The Symptoms of Water Retention

Written by regina edwards | 13/05/2017

Water retention is a symptom of an imbalance in body function, causing fluid build-up in body tissues. The condition is also called bloating or oedema and can be localised or general, transient or chronic. Water retention is usually a symptom of cardiovascular disease, kidney impairment or hormone imbalance. Swollen ankles and legs after airline travel can indicate sensitivity to pressurised chambers and reduced activity on the plane. Water retention can be treated and should be checked by a medical professional to rule out an underlying condition or disease.


Water retention is the accumulation of excess fluid in body tissues or bloating. Water retention is observable in extremities, most notably in the face, ankles, legs and wrists. It can cause discomfort.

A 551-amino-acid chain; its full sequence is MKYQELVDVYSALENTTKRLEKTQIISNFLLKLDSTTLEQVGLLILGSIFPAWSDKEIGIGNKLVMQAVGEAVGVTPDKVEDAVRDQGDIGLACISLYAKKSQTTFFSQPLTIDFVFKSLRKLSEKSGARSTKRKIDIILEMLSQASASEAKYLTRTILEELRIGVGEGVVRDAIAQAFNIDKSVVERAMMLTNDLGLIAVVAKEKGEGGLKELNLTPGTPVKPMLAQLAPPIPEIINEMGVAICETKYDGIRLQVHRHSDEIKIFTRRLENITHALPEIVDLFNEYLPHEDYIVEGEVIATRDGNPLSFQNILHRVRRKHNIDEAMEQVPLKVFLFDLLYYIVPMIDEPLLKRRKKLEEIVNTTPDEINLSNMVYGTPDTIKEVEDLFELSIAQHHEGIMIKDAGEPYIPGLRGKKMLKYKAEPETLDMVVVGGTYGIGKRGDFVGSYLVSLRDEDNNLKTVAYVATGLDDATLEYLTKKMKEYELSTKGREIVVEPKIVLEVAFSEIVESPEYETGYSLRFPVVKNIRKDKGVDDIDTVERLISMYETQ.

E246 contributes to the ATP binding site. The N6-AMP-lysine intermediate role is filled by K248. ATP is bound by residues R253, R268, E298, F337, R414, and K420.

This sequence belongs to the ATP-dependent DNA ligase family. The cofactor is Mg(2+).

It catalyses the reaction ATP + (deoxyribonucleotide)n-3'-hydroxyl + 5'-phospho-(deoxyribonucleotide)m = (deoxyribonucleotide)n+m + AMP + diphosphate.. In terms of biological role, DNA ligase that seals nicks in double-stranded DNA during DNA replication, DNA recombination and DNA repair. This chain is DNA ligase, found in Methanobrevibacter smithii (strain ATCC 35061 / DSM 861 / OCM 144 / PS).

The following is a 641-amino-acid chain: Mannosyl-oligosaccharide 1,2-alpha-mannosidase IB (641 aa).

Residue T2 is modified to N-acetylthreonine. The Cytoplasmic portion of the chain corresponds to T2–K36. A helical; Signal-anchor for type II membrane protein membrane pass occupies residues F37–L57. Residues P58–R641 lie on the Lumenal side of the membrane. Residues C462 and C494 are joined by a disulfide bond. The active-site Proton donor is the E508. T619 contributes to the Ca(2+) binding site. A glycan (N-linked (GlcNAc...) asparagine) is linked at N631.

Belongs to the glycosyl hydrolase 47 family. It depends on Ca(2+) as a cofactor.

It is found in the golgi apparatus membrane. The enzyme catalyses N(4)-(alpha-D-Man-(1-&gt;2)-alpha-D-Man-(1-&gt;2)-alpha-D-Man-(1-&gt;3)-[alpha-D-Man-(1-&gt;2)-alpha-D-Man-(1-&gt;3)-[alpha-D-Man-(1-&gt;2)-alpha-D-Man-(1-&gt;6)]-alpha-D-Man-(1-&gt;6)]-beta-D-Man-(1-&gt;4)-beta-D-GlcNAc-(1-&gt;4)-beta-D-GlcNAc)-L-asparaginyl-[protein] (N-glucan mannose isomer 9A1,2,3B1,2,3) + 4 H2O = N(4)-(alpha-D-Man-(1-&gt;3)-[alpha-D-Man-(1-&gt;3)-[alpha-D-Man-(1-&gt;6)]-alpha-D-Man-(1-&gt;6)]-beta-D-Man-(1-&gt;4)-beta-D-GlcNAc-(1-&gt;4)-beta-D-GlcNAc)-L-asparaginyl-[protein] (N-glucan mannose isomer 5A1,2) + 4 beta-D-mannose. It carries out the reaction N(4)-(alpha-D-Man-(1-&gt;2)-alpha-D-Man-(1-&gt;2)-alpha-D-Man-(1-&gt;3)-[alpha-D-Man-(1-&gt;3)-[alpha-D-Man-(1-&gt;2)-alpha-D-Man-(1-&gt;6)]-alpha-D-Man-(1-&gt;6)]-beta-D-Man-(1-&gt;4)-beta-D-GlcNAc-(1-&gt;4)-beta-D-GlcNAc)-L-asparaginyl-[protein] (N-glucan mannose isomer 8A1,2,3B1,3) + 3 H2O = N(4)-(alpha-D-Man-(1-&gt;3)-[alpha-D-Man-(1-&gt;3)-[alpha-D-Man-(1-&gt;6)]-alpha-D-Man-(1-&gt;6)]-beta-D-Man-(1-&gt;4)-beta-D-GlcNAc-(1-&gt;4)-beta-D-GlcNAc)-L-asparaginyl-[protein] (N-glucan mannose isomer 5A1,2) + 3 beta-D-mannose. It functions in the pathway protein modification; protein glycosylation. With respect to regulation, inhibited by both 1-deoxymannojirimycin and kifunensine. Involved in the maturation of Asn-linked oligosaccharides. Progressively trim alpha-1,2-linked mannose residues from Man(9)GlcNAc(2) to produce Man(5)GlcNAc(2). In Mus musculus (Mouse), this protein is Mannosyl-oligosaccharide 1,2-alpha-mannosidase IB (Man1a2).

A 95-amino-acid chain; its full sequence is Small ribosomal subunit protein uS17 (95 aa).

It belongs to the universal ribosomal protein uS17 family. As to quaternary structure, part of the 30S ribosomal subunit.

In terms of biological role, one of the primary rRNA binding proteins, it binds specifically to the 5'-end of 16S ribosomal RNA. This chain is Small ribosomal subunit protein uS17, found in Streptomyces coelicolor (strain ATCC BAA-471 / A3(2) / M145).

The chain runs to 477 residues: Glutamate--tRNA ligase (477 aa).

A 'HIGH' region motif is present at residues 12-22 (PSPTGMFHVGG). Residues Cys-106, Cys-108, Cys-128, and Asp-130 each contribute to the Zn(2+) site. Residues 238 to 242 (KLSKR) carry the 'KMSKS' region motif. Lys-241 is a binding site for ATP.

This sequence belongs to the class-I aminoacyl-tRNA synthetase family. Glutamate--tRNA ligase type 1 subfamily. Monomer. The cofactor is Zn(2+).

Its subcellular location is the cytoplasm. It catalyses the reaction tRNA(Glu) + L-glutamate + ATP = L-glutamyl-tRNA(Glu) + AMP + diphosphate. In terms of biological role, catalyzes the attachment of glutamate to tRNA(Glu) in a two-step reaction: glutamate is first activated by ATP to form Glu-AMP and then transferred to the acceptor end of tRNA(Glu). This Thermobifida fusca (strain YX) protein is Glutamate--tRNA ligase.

Symptoms of water retention include general feelings of tenderness or tightness in the ankles, legs or feet which appear more swollen than usual (oedema). When bloated areas are pressed with fingertips, temporary indentations are noticeable that don't immediately spring back.


An imbalance in hormones, excess sodium and certain medications can affect circulation and increase water retention in body tissues. Impaired kidney function can cause less fluid to be processed and excreted.


Medications, shifting hormone levels (such as around menopause or menstruation), frequent airline travel and cardiovascular disease are common causes for water retention. Changes in blood or environmental pressure can affect water retained in tissues and cleared by circulating blood.


Depending on the cause for water retention, excess fluid build-up in tissues can be treated with diuretics and reducing the amount of dietary sodium. Exercise, compression stockings and positioning to improve circulation can also alleviate water retention.

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